Chaz Jankel

Chas Jankel

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AllMusic Review by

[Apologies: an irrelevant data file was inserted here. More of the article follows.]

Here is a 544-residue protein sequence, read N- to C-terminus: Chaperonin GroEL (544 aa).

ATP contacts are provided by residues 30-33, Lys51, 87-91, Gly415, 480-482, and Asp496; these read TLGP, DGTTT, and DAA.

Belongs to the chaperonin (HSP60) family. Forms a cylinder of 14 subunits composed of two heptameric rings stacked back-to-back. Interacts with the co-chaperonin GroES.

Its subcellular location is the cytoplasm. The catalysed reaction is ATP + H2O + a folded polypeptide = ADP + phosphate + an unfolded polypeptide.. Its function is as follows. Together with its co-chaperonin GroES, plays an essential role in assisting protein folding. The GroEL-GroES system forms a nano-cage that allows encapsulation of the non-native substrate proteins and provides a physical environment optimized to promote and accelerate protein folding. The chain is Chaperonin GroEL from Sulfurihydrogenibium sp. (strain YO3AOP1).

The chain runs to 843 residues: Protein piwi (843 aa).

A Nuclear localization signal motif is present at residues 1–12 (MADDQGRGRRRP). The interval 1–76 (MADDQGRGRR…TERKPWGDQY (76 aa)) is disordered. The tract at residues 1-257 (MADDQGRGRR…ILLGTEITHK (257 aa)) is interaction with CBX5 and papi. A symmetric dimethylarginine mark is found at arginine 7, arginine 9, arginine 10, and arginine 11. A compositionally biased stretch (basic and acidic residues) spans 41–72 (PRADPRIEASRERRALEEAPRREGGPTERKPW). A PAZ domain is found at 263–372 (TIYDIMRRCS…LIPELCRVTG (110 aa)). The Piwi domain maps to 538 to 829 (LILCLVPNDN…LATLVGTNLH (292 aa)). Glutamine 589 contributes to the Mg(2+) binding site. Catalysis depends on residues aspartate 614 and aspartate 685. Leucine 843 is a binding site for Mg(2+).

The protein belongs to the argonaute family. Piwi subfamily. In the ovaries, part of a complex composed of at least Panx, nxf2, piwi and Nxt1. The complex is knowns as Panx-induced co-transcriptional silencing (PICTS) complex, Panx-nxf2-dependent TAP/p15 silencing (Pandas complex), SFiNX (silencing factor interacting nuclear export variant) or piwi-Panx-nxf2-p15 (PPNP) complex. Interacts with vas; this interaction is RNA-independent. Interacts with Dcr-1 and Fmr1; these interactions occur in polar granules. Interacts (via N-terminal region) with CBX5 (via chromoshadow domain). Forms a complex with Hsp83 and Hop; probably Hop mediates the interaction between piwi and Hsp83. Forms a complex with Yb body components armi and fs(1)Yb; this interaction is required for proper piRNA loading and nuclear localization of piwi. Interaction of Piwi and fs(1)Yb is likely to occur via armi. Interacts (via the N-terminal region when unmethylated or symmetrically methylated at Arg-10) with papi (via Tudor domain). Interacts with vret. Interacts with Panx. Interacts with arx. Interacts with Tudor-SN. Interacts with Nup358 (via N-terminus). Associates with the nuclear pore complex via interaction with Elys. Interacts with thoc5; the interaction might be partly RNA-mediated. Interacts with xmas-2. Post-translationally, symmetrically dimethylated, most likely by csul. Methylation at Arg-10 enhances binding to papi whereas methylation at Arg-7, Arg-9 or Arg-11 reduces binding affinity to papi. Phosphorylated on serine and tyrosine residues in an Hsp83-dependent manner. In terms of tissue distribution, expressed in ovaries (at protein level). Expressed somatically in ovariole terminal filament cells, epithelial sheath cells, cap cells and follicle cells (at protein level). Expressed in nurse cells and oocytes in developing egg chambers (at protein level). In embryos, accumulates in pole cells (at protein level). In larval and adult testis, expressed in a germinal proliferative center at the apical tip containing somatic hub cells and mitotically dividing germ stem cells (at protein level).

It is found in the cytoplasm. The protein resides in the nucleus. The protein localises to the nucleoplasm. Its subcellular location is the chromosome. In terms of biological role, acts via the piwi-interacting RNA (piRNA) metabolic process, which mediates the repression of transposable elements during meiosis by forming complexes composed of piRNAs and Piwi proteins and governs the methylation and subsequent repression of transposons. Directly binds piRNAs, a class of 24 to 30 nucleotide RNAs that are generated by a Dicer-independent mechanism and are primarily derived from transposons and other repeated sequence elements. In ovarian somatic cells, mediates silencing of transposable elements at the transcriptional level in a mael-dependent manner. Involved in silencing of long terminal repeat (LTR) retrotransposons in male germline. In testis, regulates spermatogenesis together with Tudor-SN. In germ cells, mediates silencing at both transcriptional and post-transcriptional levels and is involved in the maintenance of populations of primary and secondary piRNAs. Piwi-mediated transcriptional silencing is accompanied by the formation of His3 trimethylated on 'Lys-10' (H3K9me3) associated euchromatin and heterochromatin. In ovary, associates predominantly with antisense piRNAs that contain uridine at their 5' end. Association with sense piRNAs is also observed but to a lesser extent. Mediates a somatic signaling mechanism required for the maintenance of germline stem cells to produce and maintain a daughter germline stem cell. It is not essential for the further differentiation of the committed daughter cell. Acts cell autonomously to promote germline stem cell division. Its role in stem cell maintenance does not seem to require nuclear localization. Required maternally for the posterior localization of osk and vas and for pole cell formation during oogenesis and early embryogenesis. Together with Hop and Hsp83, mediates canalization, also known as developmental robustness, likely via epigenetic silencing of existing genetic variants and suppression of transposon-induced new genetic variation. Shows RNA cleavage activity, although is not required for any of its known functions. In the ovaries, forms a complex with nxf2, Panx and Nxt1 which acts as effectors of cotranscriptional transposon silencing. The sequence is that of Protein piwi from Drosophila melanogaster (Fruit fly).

Ian Dury & the Blockheads were at their height when songwriting keyboardist Chas Jankel inked a deal for a solo album with A&M. With a winner on their hands, the label gave the artist total control, and all on the strength of two demos -- "Ai No Corrida" and "Am I Honest with Myself Really?" The former was to become a huge hit on both sides of the Atlantic, just not for Jankel; instead his song stormed into the chart via a cover by Quincy Jones. That bares little resemblance to Jankel's own version, an extended get-in-the-groove club extravaganza that bounces gaily along, signposting the way to Frankie Goes to Hollywood's "Relax," early Wham!, the Pet Shop Boys, and every subsequent Euro-trash hit you can name. Yeah, it really is that good. "Honest" is the flip of the same coin, a 15-minute-plus excursion down a jazzier groove that flares up with intense flashes of funk and flips into dramatic guitar solos and white-hot brass passages while Jankel's shimmering keyboard work subtly shifts the moods and styles around and while the supple rhythm keeps you dancing on and on and on. A quarter of a century on, you'd be forgiven for confusing it with any of the latest club hit remixes currently taking the Europe by storm. Beyond those two blistering numbers comes a clutch of softer, moodier pieces, all understated in intend, each supple in composition, style, and atmosphere, every one lovely and limpid in its own unique way, but all quite overwhelmed by the smoldering power and rousing originality of "Corrida" and "Honest." In that respect, the album was sure to disappoint, although better sequencing would have helped. As that pair take up almost half the album (throw in "Fuse" as well, since it's merely a short intro to "Honest"), it would have worked better to place them on the A-side, and the rest on the flip. That flaw aside, this is an intriguing set to say the least, with the CD reissue adding the Dury/Jankel-composed "Little Eva," which is given a fine funk workout in a new wave context, the only track within that overtly hints at the keyboardist's Blockhead background.

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